Thanks to awareness campaigns like Mothers Against Drunk Driving, community involvement, and law enforcement crackdowns the number of drunk driving deaths in America has been cut in half since the 80s. However, drunk driving remains a serious problem in Illinois and across the country.
It is estimated there are over 121 million drunk driving incidents yearly, and in 2014 alcohol related crashes in Illinois saw a 9.2% increase from the previous four year average. So although there has been significant improvement in deterring drunk driving there is much work to be done.
Many hoped that ride-sharing apps like Lyft and Uber would help to decrease high incident numbers, but recent studies report that is not the case. A study at University of Southern California and Oxford University examined drunk driving data before and after ride sharing apps entered the market and found no effect on drinking related or holiday and weekend related fatalities.
Researchers explain because of the high demand for drivers the companies have been unable to help combat the drunk driving epidemic. For example, at peak drinking and driving times, like holiday weekends or between 2:00-5:00am when bars close, there are less drivers on the road. This leads to increased wait times and surge pricing, which can turn what should be a $5 ride into a $15 charge.
Researchers theorize that ride-sharing apps have not yet persuaded those inclined to drink and drive. They believe that those taking advantage of the new technology were the individuals who would have called cabs before drinking and driving in past years. Those who were already inclined to drink and drive are most likely still making the illegal choice, instead of paying a large fair or waiting 15 minutes. Even though this seems like a small inconvenience when looking at the bigger picture of one’s own safety and the safety of others, those under the influence of alcohol tend to be irrational and stubborn.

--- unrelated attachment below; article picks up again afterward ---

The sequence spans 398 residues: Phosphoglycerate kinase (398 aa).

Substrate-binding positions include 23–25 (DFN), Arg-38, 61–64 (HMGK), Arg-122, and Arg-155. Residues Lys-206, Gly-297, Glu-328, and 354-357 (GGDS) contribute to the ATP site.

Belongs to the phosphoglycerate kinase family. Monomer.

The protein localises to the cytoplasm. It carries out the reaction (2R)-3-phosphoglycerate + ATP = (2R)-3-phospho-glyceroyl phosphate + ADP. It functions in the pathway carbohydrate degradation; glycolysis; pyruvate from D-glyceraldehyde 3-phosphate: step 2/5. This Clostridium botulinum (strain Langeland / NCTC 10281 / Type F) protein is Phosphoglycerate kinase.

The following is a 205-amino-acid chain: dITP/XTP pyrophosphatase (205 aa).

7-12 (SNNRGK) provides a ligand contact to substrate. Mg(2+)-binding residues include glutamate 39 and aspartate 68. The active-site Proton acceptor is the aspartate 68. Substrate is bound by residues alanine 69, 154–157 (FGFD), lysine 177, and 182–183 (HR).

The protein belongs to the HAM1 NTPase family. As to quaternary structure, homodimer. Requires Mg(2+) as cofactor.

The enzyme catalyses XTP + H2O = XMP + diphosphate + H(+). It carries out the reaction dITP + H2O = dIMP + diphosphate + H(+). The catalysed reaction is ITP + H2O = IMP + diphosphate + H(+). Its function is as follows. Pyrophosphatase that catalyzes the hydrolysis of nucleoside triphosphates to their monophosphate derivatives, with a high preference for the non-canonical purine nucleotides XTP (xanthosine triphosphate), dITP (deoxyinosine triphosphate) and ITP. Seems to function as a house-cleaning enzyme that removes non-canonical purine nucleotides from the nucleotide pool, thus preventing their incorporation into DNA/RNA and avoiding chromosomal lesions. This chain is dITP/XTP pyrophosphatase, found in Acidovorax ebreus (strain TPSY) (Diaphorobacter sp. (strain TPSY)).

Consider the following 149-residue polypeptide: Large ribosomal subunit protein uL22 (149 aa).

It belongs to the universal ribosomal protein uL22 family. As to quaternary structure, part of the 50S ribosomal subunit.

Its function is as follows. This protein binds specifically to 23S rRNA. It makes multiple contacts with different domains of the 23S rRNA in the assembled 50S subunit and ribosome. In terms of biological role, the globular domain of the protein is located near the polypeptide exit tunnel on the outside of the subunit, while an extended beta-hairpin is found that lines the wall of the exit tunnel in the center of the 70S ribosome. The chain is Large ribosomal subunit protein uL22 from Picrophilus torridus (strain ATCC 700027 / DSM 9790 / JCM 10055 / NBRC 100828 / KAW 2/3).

For Uber and Lyft to truly help lower drunk driving statistics, their driving force must continue to grow at a rapid rate seeing as there are over 300,000 drunk driving incidents daily and only 450,000 registered drivers for Uber. Those behind the study hope their findings will encourage ride-sharing apps to continue growing their companies and possibly make some changes to help the countrywide goal to eliminate drunk driving accidents.
In the interim, victims of drunk driving collisions in Illinois continue to be protected by state and often local laws that guarantee their rights to seek relief if they are harmed in a crash. And every motorist can do her part by refraining from drinking and driving as this dangerous activity can be completed prevented by responsible conduct.
Prior Blog Entry:
The 100 Deadliest Days of Summer: Staying Safe During Summer Travel, Chicago Personal Injury Lawyer Blog, published July 28, 2016.
Drunk Driving Statistics, Mothers Against Drunk Driving.
Is Uber reducing drunk driving? New study says no., by Fredrick Knukle, The Washington Post, published July 27, 2016.
Naperville Among Cities With Most DUI Arrests in State: Survey, by Amie Schaenzer, Naperville Patch, published June 29, 2016.
Illinois Crash Data Trends 2010-2014, Illinois Department of Transportation.